The US blueprint for operations in Syria included a “by, with, and through” approach to working with local proxies to fight ISIS insurgents. The approach also formed the framework for the United States–Syrian Democratic Forces partnership. However, the US–SDF relationship was never stable and ultimately broke down. In this paper Dylan Maguire examines the inherent challenges in the US–SDF relationship, as well as potential improvements that could be made to the US proxy selection framework to ensure more effective and sustainable proxy relationships in the future.
"A Perfect Proxy?" is the latest contribution to the Proxy War Project, which aims to develop new insights for resolving the wars that best the Arab world. PWP is jointly directed by Ariel Ahram (Virginia Tech) and Ranj Alaaldin (Brookings Doha Center) and funded by the Carnegie Corporation of New York.Book Details
The 1960s was a time of reform and revolution in America, brought on by individuals willing to challenge political, social, and cultural norms. Politics, Power, & Playboy explores the American mindset during this turbulent and transformative time in American history. Each chapter examines instances of Americans confronting power, whether it be public support for President John F. Kennedy, antiwar protests at Virginia universities, the sexual revolution, or the Black Power and Black is Beautiful movements. Altogether, these chapters will help readers appreciate the crucial events and movements of a decade that would deeply shape the course of American history.
This is a volume in the Virginia Tech Student Publications series. Books in this series are authored and edited by Virginia Tech undergraduate or graduate students and published in collaboration with Virginia Tech Publishing. Politics, Power, & Playboy grew out of the Spring 2019 undergraduate capstone history research seminar, “America in the 1960s,” at Virginia Tech.Book Details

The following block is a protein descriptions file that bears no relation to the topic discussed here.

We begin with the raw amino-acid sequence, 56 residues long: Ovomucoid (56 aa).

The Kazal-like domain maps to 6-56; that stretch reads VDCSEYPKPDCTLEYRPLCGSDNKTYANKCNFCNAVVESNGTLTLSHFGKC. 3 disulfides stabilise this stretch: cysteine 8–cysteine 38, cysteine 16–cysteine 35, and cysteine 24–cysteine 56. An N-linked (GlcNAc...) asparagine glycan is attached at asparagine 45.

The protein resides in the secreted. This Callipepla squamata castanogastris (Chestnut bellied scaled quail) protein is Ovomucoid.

The civil war in Yemen is less a single war than a mosaic of interlinked conflicts. Although the conflict is often framed as a proxy war between Iran, Saudi Arabia, and the UAE, Yemeni actors tend to follow their own internal logic. This paper examines how international agendas intersect with Yemeni agendas and the impact this has on war and peace. It focuses on both Iranian-aligned groups, such as the Houthis, and the various groups that have entered into alliance with Saudi Arabia and the UAE, such as the Hadi government, various Salafi-inspired groups, and southern separatists.Book Details
This paper examines the impact of foreign interventions on Libya’s civil wars since the 2011 uprisings. Although Libya’s conflict is often described as a battle between the Government of National Accord in Tripoli and General Khalifa Haftar’s forces in the east, the war is actually an agglomeration of microconflicts. This paper reviews how disparate militias in Libya have engaged with foreign sponsors, including the US, France, Russia, the UAE, Saudi Arabia, Qatar, and others. Libyan actors have consistently used foreign assets to pursue their own agenda, making them unruly and unreliable proxies in the greater Middle East contest.Book Details
Iraq has seen an efflorescence of both terrorist groups, like Al-Qaeda in Iraq and the Islamic State, and progovernment militia forces, like the Popular Mobilization Forces and the Kurdish Peshmerga. The US and Iran compete for influence by providing training, financing, and direct military support to progovernment militia forces. Yet neither outside actor has been able to assert hegemony over these Iraqi forces. Iraqi actors may accept outside support, but they also fiercely guard their independence and autonomy.Book Details
In this volume of timely essays, Max O. Stephenson Jr. offers unique insight into the state of politics and policymaking in the United States. Covering the period 2010-2018, his essays chronicle a growing crisis in American governance with many of the nation’s professed values and principles increasingly under attack—including the rule of law, freedom of speech, freedom of the press and the ability of a share of its citizens otherwise eligible to vote to exercise their right to do so. But Stephenson does more than sound a warning cry. He urges all Americans to reclaim self-governance and democracy by embracing the central values and core purposes underpinning the United States. Max O. Stephenson Jr. is Professor of Public and International Affairs at Virginia Tech where he also directs the Virginia Tech Institute for Policy and Governance (VTIPG).Book Details